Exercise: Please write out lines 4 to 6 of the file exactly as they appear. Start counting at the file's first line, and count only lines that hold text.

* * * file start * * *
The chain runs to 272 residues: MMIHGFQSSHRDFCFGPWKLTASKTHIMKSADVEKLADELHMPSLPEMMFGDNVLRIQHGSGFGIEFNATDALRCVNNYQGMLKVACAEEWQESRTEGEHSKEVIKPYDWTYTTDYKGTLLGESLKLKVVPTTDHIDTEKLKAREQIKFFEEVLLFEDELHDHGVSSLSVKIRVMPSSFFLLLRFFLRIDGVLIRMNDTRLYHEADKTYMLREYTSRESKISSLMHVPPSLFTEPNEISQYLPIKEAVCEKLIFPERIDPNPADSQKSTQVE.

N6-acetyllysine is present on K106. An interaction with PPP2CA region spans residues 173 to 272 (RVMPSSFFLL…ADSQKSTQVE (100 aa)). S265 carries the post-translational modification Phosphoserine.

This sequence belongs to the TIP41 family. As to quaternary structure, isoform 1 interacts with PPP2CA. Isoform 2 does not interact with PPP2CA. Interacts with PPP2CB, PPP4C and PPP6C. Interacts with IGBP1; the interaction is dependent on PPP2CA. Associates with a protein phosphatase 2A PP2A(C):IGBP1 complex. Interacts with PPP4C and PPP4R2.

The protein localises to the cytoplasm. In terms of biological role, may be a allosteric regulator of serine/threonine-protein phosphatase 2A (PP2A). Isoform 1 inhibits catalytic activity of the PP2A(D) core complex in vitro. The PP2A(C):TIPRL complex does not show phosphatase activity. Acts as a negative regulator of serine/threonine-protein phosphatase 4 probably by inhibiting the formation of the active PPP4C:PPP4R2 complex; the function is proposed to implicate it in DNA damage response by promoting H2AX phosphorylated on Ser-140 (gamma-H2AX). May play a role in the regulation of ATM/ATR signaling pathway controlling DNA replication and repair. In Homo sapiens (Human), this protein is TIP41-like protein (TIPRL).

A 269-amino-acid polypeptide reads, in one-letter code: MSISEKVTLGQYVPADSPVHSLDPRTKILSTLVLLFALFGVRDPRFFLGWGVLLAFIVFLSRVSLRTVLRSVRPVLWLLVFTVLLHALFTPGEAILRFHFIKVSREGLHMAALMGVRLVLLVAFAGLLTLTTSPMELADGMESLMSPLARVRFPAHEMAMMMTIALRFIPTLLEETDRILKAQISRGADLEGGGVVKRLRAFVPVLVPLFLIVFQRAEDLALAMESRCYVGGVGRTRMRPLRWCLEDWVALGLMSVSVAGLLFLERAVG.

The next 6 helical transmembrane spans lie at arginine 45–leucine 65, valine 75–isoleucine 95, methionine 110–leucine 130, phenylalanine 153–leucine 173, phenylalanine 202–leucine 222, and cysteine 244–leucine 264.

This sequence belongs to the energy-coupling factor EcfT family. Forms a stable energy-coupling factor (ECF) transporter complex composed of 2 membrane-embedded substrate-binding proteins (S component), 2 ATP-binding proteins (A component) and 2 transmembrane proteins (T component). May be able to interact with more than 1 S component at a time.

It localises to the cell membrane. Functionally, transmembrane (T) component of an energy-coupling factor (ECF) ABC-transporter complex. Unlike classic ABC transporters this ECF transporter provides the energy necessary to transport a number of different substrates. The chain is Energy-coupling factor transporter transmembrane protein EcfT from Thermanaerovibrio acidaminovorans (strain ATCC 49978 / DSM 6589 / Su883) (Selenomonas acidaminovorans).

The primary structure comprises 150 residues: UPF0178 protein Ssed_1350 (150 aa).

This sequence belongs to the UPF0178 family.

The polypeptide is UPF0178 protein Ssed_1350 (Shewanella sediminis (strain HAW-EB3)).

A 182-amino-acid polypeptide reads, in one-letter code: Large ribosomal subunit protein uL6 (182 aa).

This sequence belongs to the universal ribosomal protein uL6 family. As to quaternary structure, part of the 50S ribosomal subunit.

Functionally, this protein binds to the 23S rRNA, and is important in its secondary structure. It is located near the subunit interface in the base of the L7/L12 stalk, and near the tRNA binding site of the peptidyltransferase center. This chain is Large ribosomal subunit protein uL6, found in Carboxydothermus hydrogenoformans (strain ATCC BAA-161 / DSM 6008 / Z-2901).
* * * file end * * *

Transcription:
The protein localises to the cytoplasm. In terms of biological role, may be a allosteric regulator of serine/threonine-protein phosphatase 2A (PP2A). Isoform 1 inhibits catalytic activity of the PP2A(D) core complex in vitro. The PP2A(C):TIPRL complex does not show phosphatase activity. Acts as a negative regulator of serine/threonine-protein phosphatase 4 probably by inhibiting the formation of the active PPP4C:PPP4R2 complex; the function is proposed to implicate it in DNA damage response by promoting H2AX phosphorylated on Ser-140 (gamma-H2AX). May play a role in the regulation of ATM/ATR signaling pathway controlling DNA replication and repair. In Homo sapiens (Human), this protein is TIP41-like protein (TIPRL).

A 269-amino-acid polypeptide reads, in one-letter code: MSISEKVTLGQYVPADSPVHSLDPRTKILSTLVLLFALFGVRDPRFFLGWGVLLAFIVFLSRVSLRTVLRSVRPVLWLLVFTVLLHALFTPGEAILRFHFIKVSREGLHMAALMGVRLVLLVAFAGLLTLTTSPMELADGMESLMSPLARVRFPAHEMAMMMTIALRFIPTLLEETDRILKAQISRGADLEGGGVVKRLRAFVPVLVPLFLIVFQRAEDLALAMESRCYVGGVGRTRMRPLRWCLEDWVALGLMSVSVAGLLFLERAVG.

The next 6 helical transmembrane spans lie at arginine 45–leucine 65, valine 75–isoleucine 95, methionine 110–leucine 130, phenylalanine 153–leucine 173, phenylalanine 202–leucine 222, and cysteine 244–leucine 264.